As time runs out on securing the program’s solvency, scrapping the tax on taxable income will look better and better because a tax-rate increase can be phased in nearly instantaneously, versus the multi-year phase-in for benefit reductions.

The Gap between Washingpand Citizens

Among all voters, 71 percent say that Social Security benefits should not be reduced. Among the supporters of each presidential candidate,62-73 percent say that Social Security benefits should not be reduced. 70 percent of likely 2016 voters, including 62 percent of Republicans, support expanding benefits.

Meanwhile, the 2016 election, far from addressing the solvency issue facing Social Security and Medicare, has tended to revolve around whether or not to expand benefits.
Both Democratic presidential primary candidates have promised to increase benefit levels while the Republican presumptive nominee has bucked his party to promise that Social Security benefits won’t be cut on his watch.
This sort of discussion, which presumes as preordained that Social Security and Medicare will remain fully funded, might undercut the impact of recent Trustee reports.  Even if the Democrats are able to remove the payroll tax cap, that increase revenue will only cover 71 percent of the long-term shortfall, and that’s at current projected spending levels (i.e. without an increase in benefits).

Candidates’ Approaches

HRC has proposed increasing Social Security benefits and allowing people age 55 to 64 to “buy into” Medicare.  Her plan includes providing a caretaker credit and expanding the benefits of widows.  The expansion would be paid for by eliminating the payroll tax cut-off after $118,500.

Bernie Sanders ran on a platform of benefits expansion, paid for by eliminating the payroll tax cut-off. He proposed the Social Security Expansion Act (S. 731) in 2015, which would eliminate the cap on payroll taxes for wealthy Americans and increase Social Security benefits across the board by $65 per month per recipient. Sanders also supports increasing the minimum benefit and improving the cost-of-living adjustments.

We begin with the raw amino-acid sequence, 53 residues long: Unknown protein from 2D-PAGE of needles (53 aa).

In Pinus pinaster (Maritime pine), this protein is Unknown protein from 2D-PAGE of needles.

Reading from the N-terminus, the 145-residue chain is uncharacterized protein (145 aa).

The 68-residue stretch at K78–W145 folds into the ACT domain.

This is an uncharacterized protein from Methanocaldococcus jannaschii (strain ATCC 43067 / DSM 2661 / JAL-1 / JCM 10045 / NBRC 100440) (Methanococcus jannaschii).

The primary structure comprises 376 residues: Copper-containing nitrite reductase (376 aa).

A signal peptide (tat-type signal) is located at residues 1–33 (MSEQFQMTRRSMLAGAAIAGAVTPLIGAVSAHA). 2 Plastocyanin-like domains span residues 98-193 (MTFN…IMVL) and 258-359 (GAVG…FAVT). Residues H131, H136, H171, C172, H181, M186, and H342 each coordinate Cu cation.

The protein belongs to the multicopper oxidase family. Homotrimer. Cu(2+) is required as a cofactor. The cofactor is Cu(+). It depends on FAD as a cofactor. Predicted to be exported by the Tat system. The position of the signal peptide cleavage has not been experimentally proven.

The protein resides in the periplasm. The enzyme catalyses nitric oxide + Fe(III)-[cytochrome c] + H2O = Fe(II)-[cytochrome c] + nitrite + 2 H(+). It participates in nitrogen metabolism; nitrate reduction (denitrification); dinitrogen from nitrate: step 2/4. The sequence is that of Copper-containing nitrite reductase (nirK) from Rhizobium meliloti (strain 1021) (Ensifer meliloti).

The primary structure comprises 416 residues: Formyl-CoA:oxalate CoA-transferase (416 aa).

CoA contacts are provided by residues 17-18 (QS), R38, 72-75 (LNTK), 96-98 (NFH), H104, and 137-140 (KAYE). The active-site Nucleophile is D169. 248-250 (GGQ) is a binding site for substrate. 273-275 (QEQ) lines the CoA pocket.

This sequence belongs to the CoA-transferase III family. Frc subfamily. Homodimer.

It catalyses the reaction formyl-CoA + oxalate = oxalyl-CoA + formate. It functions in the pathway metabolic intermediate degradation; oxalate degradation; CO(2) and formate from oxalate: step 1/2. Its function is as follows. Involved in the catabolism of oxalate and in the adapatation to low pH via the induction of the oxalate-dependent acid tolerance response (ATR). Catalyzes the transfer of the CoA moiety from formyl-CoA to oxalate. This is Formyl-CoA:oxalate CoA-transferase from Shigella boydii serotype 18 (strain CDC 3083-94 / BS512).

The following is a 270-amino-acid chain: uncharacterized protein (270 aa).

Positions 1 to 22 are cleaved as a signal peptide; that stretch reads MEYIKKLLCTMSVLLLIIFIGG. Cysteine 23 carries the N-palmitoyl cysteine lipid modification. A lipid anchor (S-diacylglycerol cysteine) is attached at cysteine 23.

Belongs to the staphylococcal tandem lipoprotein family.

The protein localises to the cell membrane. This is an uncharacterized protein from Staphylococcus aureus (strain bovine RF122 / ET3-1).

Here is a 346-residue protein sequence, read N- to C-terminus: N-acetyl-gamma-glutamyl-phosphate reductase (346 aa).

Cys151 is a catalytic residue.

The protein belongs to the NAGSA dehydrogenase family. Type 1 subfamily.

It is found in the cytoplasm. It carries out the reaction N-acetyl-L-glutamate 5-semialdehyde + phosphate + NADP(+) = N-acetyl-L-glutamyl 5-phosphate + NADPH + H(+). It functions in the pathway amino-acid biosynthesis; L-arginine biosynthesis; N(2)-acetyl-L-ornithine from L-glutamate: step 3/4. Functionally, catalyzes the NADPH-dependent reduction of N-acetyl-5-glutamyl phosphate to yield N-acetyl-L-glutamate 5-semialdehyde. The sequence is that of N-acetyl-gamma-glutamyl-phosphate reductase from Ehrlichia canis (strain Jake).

Donald J. Trump has repeatedly said he would not cut either program, but those promises clash with earlier proposals, before Trump ran for election, to privatize social security payments.  The candidate does not have a concrete proposal to improve Social Security solvency, but believes the program can continue to be funded by reducing unemployment and eliminating waste, fraud, and abuse.

Apropos Bills

S. 731: Social Security Expansion Act – Sponsor: Sen. Bernie Sanders (I-VT), Cosponsors: 0

The bill would increase benefits by approximate $65 per month for most recipients, increase cost-of-living adjustments for Social Security recipients, provide a minimum Social Security benefit, and eliminate the cap on payroll taxes.

S. 2251: SAVE Benefits Act – Sponsor: Sen. Elizabeth Warren (D-MA), Cosponsors: 22 (21 Democrats, 1 Independent)

The bill would give an emergency benefit, equal to 3.9% of the average annual Social Security benefit, to 70 million seniors, veterans, and people with disabilities.  It would also eliminate the “Bonus pay loophole” found in section 162(m) of the Internal Revenue Code.